from The Great Debate:

Swift U.S. jury verdict gives lie to Gitmo

By Daphne Eviatar
March 26, 2014

The government’s charges against Osama bin Laden’s son-in-law looked pretty thin. Washington was basically claiming that the Kuwaiti imam had made a few inflammatory speeches -- one praising the September 11 attacks and another warning that more attacks on tall buildings were soon to come. It didn’t sound like much, given that the charges were providing “material support” for terrorism and conspiring to kill Americans.

from The Great Debate:

Keep terrorism trials in U.S. courts

By Daphne Eviatar
March 9, 2013

On Friday morning in downtown Manhattan, Osama bin Laden’s son-in-law appeared in a federal courtroom to be charged with conspiring to kill Americans. In a sober, orderly proceeding that lasted a total of 17 minutes, Judge Lewis Kaplan explained to Suleiman Abu Ghaith his rights, appointed his defense lawyers, read the charges against him, recorded his plea of “not guilty,” ordered the prisoner’s continued detention and announced that he would set a trial date for the case in 30 days.

from Thinking Global:

Obama’s Afghan test

February 1, 2013

Munich – For America’s friends and allies, who will welcome Vice President Joe Biden to the annual Munich Security Conference this weekend, President Obama’s second inaugural address was notable for its single-minded focus on U.S. domestic issues even as global challenges proliferate. It was the clearest sign yet that Obama intends to build his historic legacy at home.

from The Great Debate:

Running al Qaeda

By Zachary Tumin
June 27, 2012

This piece originally appeared in Reuters Magazine.

We now have the first public release of goodies from Osama bin Laden’s redoubt at Abbottabad: 17 letters to and from bin Laden and his crew that spell out vision, plans and tactics for the global jihad. The letters span a decade and outline the dimensions of a would-be caliphate – a truly global theater of war conceived, plotted and executed by bin Laden. They also reveal bin Laden to be a highly accomplished orchestrator of a global network struggling with the challenges of collaboration. Three issues consume him, and they happen to be the classic political tasks in the management of collaboration.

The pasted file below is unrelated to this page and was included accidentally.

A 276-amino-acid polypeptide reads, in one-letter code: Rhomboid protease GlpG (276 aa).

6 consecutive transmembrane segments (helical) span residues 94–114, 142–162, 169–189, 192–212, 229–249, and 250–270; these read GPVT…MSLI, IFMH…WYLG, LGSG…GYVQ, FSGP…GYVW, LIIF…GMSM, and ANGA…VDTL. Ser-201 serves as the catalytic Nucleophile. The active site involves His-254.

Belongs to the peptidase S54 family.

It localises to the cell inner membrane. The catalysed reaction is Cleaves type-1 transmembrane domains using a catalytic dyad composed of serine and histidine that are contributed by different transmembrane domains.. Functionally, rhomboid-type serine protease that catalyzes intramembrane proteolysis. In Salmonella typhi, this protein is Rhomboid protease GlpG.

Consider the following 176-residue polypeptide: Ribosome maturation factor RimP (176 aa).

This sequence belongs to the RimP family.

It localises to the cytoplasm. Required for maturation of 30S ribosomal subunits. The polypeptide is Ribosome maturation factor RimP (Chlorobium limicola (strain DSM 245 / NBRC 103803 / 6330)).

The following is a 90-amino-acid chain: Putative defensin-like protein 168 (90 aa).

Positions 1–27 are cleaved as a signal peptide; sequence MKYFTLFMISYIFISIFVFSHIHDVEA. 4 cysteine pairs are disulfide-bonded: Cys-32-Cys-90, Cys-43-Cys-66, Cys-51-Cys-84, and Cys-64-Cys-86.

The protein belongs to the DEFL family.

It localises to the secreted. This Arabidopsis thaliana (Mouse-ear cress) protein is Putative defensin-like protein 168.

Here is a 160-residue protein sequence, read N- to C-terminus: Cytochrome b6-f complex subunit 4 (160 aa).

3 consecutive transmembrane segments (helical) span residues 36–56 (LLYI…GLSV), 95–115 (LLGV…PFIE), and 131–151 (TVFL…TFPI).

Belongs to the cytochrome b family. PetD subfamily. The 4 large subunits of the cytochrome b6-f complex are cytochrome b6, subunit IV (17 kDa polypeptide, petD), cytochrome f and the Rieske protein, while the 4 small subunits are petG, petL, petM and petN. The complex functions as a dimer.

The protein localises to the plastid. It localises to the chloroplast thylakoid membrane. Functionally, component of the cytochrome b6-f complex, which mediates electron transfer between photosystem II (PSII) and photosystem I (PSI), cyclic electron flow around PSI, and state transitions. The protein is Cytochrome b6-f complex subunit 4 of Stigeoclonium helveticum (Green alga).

from Tales from the Trail:

Washington Extra – Obama’s China cloud

May 4, 2012

Republican presidential candidate and former Massachusetts Governor Mitt Romney speaks during a campaign event in Chantilly, Virginia earlier this week on May 2, 2012. REUTERS/Benjamin Myers

from Expert Zone:

Osama bin Laden’s ideology thriving a year after his death

By C. Uday Bhaskar
May 1, 2012

(The views expressed in this column are the author's own and do not represent those of Reuters)

from Tales from the Trail:

New Obama ad suggests Romney wouldn’t have gone after bin Laden

April 27, 2012

In advance of the May Day anniversary of Osama bin Laden's assassination, the Obama reelection campaign is out with a new web ad, this one narrated by Bill Clinton who, echoing the words of another former president, praises Obama as "decider in chief." The bin Laden operation was risky for Obama, Clinton says -- if the intelligence was wrong or if the Navy Seals were captured or killed, "the downside would have been horrible" -- but "that's what you hire a president to do. You hire a president to make the calls when no one else can do it."

from Tales from the Trail:

Washington Extra – Kids, cover your ears

April 27, 2012
It's true, you learn much more out in the real world than you do in school. Just look at the kids who today attended the State Department press briefing for Take Your Child to Work Day. Instead of lessons in nation-building or food aid, they were treated to a discussion of prostitutes and strip clubs. 

from Anthony De Rosa:

Republican candidates seem to live in an alternate reality

By Anthony De Rosa
December 12, 2011

There is plenty that GOP candidates could use as fodder to attack Barack Obama. An unemployment rate of 9 percent for much of his presidency seems like awfully low-hanging fruit. So why in the world are they bothering to question the president on things that have little basis in reality?

from Photographers' Blog:

Back in Afghanistan, ten years later

September 19, 2011

By Erik de Castro

Ten years ago I was part of the three-member Reuters multimedia team that went to Afghanistan following the 9/11 attacks on the U.S. We covered the pursuit for Osama Bin Laden and his Taliban followers, who were believed to be holed up in the caves of the Tora Bora mountains, by US military special forces fighting alongside the Afghan Mujaheedin. Nobody from the press saw Osama. Instead about a dozen Taliban captured from the caves were presented to the media in Tora Bora.